China Marketing Weekly: The Changing Image of Chinese Platforms
While the annual reports are published as the new year starts, it becomes clear how the Chinese Internet and its users have evolved over the last year. The most striking change? I’d say: mini-programs that take over Chinese platforms- you can hardly imagine the Chinese internet without them anymore; also, the huge change from regular e-commerce to “social e-commerce”. These trends are expected to rule over 2019.
What else? Short-video platforms are now facing new content regulations, Chinese tourists are preparing for the Lunar New Year, and more arrests between China and the Western countries…
The number of mini-programs in expected to reach 5 million in 2019 - with over 350 million users. Since their inception two years ago by WeChat, they’ve won over users’ hearts. Other platforms, such as Alibaba, Douyin, Baidu, or Toutiao sensed these to be the medium of modern China and now most of the major apps offer brands an ability to open a mini-program. For companies they’re cheaper to develop than stand-alone apps and can rely on the user base of huge Chinese platforms, and for users: they’re quicker and more convenient. - Read more (Chinese)
WeChat focuses on building a knowledge sharing platform in 2019. They aim at building a community that will share their skills and knowledge. They just opened a class for mini-program developers. - Read more (Chinese)
Content that is “stimulating”, advocates “non-mainstream concepts of marriage and love” or materialism is to be banned from short-video platforms, according to the latest censorship standards. Just as the regular “non-compliant with socialist values”, the terms are very broad and can be used to fit any content that regulators don’t like. It is likely to affect any content covering LGBT+ themes, kissing, sex, nudity, “money worship and hedonism”. - Read more (English)
Xiaomi opens the first ever Douyin pop-up store. Just as we discussed last week, short-video apps are serious about moving into e-commerce business. Xiaomi - who just split Redmi into an independent brand - now sells its new smartphone directly through a short-video app. The product was launched on January 10. See the official WeChat’s article here (in Chinese).
Merchants incline towards social e-commerce as managing Taobao or Jingdong stores becomes more expensive. The tendency of withdrawing from giant e-commerce platforms is growing, as micro-stores let them bind their social followers and sales together. They are also easier to open and manage. Platforms such as Pinduoduo or Yunji are based on revenue sharing (explained here).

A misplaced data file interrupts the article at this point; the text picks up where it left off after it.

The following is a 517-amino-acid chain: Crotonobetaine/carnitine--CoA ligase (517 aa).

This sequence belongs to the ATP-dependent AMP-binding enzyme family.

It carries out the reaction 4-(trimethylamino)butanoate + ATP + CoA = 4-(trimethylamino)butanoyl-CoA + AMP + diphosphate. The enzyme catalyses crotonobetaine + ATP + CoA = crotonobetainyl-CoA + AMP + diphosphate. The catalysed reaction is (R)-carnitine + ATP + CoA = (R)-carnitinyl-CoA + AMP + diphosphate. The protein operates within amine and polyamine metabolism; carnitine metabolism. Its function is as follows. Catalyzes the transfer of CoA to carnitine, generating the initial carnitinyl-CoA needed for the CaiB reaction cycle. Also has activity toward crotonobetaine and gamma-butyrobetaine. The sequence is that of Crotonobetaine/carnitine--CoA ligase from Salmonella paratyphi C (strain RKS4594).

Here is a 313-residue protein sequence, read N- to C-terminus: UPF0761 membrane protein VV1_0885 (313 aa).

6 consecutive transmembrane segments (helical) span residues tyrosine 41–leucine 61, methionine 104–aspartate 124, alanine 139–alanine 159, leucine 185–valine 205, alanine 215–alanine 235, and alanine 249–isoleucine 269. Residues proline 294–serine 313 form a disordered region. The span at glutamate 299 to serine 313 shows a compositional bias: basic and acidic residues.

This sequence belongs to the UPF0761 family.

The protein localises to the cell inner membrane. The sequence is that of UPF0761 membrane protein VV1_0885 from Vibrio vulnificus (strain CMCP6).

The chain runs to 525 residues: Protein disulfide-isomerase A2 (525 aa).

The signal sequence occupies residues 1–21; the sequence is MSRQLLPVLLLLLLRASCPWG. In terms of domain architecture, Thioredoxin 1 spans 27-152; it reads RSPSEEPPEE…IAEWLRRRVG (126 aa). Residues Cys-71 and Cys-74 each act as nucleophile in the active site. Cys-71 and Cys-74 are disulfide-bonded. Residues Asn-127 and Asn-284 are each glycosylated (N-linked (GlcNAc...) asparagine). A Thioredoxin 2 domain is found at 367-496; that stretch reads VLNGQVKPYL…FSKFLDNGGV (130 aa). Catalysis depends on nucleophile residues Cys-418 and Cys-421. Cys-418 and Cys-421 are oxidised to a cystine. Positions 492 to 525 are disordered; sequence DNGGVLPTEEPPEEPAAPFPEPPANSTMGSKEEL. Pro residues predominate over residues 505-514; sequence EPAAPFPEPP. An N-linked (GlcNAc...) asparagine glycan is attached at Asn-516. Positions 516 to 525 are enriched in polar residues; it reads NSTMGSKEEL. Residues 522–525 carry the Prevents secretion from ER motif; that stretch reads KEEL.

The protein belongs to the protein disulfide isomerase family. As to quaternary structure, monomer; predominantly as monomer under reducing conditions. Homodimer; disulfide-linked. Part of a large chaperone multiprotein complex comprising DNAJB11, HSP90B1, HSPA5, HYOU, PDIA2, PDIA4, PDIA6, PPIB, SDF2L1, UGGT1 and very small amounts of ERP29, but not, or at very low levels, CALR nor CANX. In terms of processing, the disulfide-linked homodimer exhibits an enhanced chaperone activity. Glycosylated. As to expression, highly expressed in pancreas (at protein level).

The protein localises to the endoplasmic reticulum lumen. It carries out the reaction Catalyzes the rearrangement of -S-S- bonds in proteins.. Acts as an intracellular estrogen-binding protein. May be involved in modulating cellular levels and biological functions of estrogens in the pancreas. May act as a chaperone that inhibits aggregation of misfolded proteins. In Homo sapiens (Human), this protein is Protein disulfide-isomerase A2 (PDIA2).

As of August 2018, the number of Yunji stores exceeded 5 million. - Read more (Chinese)
Great tax incentives, fighting counterfeit goods - how the new e-commerce law affects domestic and international brands? Obviously, it’s not only daigou’s businesses that the law targeted. Read a sum-up here (in English).
Over 7 million Chinese are expected to travel abroad for upcoming Chinese New Year. The week-long holiday starts on February 4 and will last till February 10 - however, many Chinese have decided to extend their holidays for up to three weeks. Thailand, Japan, Indonesia and Singapore are top destinations. - Read more (English)
Many people plan their trips ahead of time - as prices skyrocket around the holidays and it’s difficult to get any tickets. But there’s still a chance to target tourists that look for last-minute deals - just to escape nagging questions during family gatherings ;-)
Burberry's Chinese New Year campaign labeled as “creepy” instead of “reunion and togetherness” the brand aimed for. Burberry’s team wanted to underline how the holiday is about family, but Weibo users were rather straightforward saying: “This is a group of people who plan to kill this ultra-rich grandma and keenly fight over her inheritance."
On the other hand, some users mentioned that the Western brand saw beyond all the fake holiday cheerfulness. “I’m really sick of seeing a happy Chinese New Year,” one user said. - Read more (English)
John Cena is obsessed with Chinese chilli sauce, Laoganma (老干妈). A few months ago the American WWE wrestler/actor posted a video on Weibo praising the sauce - he recorded himself speaking Chinese impressing Chinese netizens. The topic was revived as Cena’s new movie, Bumblebee, hit the cinemas. Cena stated it was not an advertisement - just his admiration for Chinese culture and products. - Read more (Chinese) or see the video here.
Baidu’s response to Alexa has been installed on 200 million devices as the company switches from relying on its search engine to artificial intelligence. DuerOS’s main goal is to turn the idea of smart life into reality. The device is for now winning with Amazon’s Alexa and losing to Google’s Assistant. But I’m curious to see where it goes - because just as usual, whatever you do, there’s a high chance Chinese will do it faster and better. - Read more (English)
Huawei’s executive charged with espionage in Poland. He was detained alongside a Polish citizen who was also reported to be involved in the case. Poland is yet another country to raise concern over safety of Huawei’s equipment. Here’s the full coverage of the story so far.
As expected, Chinese media has responded with rather heated posts saying there’s nothing in Poland that’s worth stealing, and that Poland, like Canada, is just trying to flatter the U.S. Read the story’s coverage by Global Times here.